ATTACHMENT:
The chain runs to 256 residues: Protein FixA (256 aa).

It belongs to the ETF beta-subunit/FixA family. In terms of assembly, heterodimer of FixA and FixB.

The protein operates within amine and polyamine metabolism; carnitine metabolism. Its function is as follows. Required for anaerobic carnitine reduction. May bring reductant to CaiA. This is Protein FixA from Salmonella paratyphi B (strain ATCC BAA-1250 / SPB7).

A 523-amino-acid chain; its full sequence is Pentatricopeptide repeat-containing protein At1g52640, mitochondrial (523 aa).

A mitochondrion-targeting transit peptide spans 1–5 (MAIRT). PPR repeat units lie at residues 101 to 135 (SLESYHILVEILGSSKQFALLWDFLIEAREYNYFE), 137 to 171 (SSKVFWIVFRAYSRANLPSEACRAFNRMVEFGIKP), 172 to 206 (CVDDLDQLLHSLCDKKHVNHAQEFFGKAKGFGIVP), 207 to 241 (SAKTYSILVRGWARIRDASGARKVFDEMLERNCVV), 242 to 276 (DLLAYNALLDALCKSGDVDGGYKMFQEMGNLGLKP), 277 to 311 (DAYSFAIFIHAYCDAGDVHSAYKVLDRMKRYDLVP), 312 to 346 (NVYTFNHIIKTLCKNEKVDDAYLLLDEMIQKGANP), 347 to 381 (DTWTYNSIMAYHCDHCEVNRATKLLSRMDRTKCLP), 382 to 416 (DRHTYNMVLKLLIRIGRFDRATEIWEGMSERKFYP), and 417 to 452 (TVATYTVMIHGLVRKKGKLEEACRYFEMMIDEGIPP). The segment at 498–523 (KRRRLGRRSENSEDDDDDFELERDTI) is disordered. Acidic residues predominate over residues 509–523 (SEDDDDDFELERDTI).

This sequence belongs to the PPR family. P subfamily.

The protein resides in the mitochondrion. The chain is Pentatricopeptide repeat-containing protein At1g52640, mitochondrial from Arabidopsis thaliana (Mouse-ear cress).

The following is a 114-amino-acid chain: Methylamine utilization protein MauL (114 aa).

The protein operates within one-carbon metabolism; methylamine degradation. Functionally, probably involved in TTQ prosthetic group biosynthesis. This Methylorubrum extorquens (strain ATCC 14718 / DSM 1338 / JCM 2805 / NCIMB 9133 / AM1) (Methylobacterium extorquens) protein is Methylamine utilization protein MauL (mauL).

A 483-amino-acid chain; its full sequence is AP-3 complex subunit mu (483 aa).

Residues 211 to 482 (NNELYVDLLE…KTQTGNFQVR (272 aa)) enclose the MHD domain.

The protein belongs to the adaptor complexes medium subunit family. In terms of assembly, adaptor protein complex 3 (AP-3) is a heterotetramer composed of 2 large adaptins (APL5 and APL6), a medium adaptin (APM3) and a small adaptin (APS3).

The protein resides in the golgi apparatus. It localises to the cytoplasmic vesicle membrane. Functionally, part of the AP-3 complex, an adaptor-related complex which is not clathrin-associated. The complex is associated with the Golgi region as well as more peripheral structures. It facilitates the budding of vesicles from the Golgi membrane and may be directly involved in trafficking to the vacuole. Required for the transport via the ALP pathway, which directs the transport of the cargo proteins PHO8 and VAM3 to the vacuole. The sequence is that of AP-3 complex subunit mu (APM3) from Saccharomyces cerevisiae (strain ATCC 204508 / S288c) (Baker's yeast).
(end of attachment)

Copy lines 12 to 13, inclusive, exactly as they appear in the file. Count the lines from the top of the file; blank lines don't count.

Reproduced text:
The protein belongs to the adaptor complexes medium subunit family. In terms of assembly, adaptor protein complex 3 (AP-3) is a heterotetramer composed of 2 large adaptins (APL5 and APL6), a medium adaptin (APM3) and a small adaptin (APS3).

The protein resides in the golgi apparatus. It localises to the cytoplasmic vesicle membrane. Functionally, part of the AP-3 complex, an adaptor-related complex which is not clathrin-associated. The complex is associated with the Golgi region as well as more peripheral structures. It facilitates the budding of vesicles from the Golgi membrane and may be directly involved in trafficking to the vacuole. Required for the transport via the ALP pathway, which directs the transport of the cargo proteins PHO8 and VAM3 to the vacuole. The sequence is that of AP-3 complex subunit mu (APM3) from Saccharomyces cerevisiae (strain ATCC 204508 / S288c) (Baker's yeast).